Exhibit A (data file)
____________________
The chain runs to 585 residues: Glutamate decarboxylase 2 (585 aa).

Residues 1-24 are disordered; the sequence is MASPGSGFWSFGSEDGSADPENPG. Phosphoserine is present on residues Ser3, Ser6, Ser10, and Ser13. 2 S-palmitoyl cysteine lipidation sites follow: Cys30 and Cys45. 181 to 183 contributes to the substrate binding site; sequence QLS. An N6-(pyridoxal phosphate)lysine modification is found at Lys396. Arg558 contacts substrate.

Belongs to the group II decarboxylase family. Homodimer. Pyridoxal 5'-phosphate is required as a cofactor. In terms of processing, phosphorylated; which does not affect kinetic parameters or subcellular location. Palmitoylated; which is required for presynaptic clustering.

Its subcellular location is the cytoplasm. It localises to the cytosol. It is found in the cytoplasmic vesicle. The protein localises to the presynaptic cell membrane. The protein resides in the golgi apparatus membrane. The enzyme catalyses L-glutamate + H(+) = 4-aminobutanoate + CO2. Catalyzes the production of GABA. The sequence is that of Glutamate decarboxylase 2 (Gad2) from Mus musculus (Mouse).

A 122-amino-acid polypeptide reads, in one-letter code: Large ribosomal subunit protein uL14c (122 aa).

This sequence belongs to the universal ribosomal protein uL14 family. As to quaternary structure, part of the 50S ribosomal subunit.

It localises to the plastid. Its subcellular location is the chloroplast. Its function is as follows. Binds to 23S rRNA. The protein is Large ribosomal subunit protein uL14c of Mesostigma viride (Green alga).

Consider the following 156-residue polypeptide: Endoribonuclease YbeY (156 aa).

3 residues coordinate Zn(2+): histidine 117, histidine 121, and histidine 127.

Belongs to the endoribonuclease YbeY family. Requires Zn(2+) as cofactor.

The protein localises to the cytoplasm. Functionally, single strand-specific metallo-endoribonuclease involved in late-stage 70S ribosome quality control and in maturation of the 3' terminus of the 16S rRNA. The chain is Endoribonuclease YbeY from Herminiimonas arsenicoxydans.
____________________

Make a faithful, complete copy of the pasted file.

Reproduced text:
The chain runs to 585 residues: Glutamate decarboxylase 2 (585 aa).

Residues 1-24 are disordered; the sequence is MASPGSGFWSFGSEDGSADPENPG. Phosphoserine is present on residues Ser3, Ser6, Ser10, and Ser13. 2 S-palmitoyl cysteine lipidation sites follow: Cys30 and Cys45. 181 to 183 contributes to the substrate binding site; sequence QLS. An N6-(pyridoxal phosphate)lysine modification is found at Lys396. Arg558 contacts substrate.

Belongs to the group II decarboxylase family. Homodimer. Pyridoxal 5'-phosphate is required as a cofactor. In terms of processing, phosphorylated; which does not affect kinetic parameters or subcellular location. Palmitoylated; which is required for presynaptic clustering.

Its subcellular location is the cytoplasm. It localises to the cytosol. It is found in the cytoplasmic vesicle. The protein localises to the presynaptic cell membrane. The protein resides in the golgi apparatus membrane. The enzyme catalyses L-glutamate + H(+) = 4-aminobutanoate + CO2. Catalyzes the production of GABA. The sequence is that of Glutamate decarboxylase 2 (Gad2) from Mus musculus (Mouse).

A 122-amino-acid polypeptide reads, in one-letter code: Large ribosomal subunit protein uL14c (122 aa).

This sequence belongs to the universal ribosomal protein uL14 family. As to quaternary structure, part of the 50S ribosomal subunit.

It localises to the plastid. Its subcellular location is the chloroplast. Its function is as follows. Binds to 23S rRNA. The protein is Large ribosomal subunit protein uL14c of Mesostigma viride (Green alga).

Consider the following 156-residue polypeptide: Endoribonuclease YbeY (156 aa).

3 residues coordinate Zn(2+): histidine 117, histidine 121, and histidine 127.

Belongs to the endoribonuclease YbeY family. Requires Zn(2+) as cofactor.

The protein localises to the cytoplasm. Functionally, single strand-specific metallo-endoribonuclease involved in late-stage 70S ribosome quality control and in maturation of the 3' terminus of the 16S rRNA. The chain is Endoribonuclease YbeY from Herminiimonas arsenicoxydans.